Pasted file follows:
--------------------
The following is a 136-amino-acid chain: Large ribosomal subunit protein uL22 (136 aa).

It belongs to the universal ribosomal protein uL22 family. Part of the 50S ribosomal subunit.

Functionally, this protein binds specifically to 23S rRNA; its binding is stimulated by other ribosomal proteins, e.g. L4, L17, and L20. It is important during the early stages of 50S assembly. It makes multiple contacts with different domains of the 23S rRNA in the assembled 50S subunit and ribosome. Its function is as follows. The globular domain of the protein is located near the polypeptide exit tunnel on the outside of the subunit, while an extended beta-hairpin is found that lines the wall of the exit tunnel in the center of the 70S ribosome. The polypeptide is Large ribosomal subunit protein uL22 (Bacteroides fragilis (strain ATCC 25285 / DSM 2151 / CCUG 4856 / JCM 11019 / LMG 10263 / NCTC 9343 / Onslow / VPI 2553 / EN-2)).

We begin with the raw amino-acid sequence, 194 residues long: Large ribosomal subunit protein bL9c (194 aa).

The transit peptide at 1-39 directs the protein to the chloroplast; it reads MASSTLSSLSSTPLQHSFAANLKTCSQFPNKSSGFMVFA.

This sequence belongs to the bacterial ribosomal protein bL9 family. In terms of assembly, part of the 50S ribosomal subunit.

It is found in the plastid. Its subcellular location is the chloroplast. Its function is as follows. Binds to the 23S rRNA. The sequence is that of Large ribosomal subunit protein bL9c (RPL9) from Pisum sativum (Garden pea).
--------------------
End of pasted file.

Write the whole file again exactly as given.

The following is a 136-amino-acid chain: Large ribosomal subunit protein uL22 (136 aa).

It belongs to the universal ribosomal protein uL22 family. Part of the 50S ribosomal subunit.

Functionally, this protein binds specifically to 23S rRNA; its binding is stimulated by other ribosomal proteins, e.g. L4, L17, and L20. It is important during the early stages of 50S assembly. It makes multiple contacts with different domains of the 23S rRNA in the assembled 50S subunit and ribosome. Its function is as follows. The globular domain of the protein is located near the polypeptide exit tunnel on the outside of the subunit, while an extended beta-hairpin is found that lines the wall of the exit tunnel in the center of the 70S ribosome. The polypeptide is Large ribosomal subunit protein uL22 (Bacteroides fragilis (strain ATCC 25285 / DSM 2151 / CCUG 4856 / JCM 11019 / LMG 10263 / NCTC 9343 / Onslow / VPI 2553 / EN-2)).

We begin with the raw amino-acid sequence, 194 residues long: Large ribosomal subunit protein bL9c (194 aa).

The transit peptide at 1-39 directs the protein to the chloroplast; it reads MASSTLSSLSSTPLQHSFAANLKTCSQFPNKSSGFMVFA.

This sequence belongs to the bacterial ribosomal protein bL9 family. In terms of assembly, part of the 50S ribosomal subunit.

It is found in the plastid. Its subcellular location is the chloroplast. Its function is as follows. Binds to the 23S rRNA. The sequence is that of Large ribosomal subunit protein bL9c (RPL9) from Pisum sativum (Garden pea).